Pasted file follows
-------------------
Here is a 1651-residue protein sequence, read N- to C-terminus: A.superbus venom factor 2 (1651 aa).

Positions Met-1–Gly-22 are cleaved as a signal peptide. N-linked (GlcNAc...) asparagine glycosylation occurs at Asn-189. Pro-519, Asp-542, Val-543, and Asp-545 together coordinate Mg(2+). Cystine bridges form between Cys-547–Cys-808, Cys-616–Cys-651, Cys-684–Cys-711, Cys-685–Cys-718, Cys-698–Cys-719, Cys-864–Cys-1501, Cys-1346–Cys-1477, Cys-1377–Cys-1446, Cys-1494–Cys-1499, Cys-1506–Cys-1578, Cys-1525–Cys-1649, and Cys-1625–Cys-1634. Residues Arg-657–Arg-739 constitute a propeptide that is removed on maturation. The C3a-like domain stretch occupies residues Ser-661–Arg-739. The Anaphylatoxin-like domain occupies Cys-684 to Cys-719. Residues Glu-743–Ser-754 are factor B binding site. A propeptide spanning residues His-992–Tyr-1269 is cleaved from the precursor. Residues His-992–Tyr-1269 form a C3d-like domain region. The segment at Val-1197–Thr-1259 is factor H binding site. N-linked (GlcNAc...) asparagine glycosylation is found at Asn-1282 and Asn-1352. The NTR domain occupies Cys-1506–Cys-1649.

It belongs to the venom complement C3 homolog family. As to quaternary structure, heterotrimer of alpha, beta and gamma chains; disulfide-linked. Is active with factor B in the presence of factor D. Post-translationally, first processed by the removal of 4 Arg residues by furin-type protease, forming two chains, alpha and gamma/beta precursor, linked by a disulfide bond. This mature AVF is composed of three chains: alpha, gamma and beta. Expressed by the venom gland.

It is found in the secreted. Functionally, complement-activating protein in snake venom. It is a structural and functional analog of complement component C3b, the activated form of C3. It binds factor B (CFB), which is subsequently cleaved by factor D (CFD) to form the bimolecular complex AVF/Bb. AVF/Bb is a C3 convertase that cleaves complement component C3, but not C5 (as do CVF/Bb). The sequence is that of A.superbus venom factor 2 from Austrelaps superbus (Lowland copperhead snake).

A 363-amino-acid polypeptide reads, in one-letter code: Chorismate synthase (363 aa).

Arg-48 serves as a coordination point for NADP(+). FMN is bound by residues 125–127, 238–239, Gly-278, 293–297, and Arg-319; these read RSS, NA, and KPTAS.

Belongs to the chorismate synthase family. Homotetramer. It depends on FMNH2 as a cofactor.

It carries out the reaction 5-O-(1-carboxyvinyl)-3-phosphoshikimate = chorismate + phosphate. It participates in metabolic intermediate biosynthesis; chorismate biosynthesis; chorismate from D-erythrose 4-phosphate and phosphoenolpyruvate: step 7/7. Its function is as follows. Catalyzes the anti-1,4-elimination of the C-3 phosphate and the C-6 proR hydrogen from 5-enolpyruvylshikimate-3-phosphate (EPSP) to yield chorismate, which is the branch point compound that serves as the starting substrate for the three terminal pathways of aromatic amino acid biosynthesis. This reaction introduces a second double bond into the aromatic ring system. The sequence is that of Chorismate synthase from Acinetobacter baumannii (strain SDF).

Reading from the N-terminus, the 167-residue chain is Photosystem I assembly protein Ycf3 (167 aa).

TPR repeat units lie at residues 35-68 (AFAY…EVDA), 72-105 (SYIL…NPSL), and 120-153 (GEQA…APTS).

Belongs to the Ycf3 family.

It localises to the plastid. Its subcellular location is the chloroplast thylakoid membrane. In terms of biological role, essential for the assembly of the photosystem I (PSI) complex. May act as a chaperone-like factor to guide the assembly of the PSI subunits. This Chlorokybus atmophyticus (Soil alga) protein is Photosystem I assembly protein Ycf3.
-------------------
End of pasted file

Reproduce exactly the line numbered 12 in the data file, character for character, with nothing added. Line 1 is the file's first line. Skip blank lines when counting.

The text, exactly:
It localises to the plastid. Its subcellular location is the chloroplast thylakoid membrane. In terms of biological role, essential for the assembly of the photosystem I (PSI) complex. May act as a chaperone-like factor to guide the assembly of the PSI subunits. This Chlorokybus atmophyticus (Soil alga) protein is Photosystem I assembly protein Ycf3.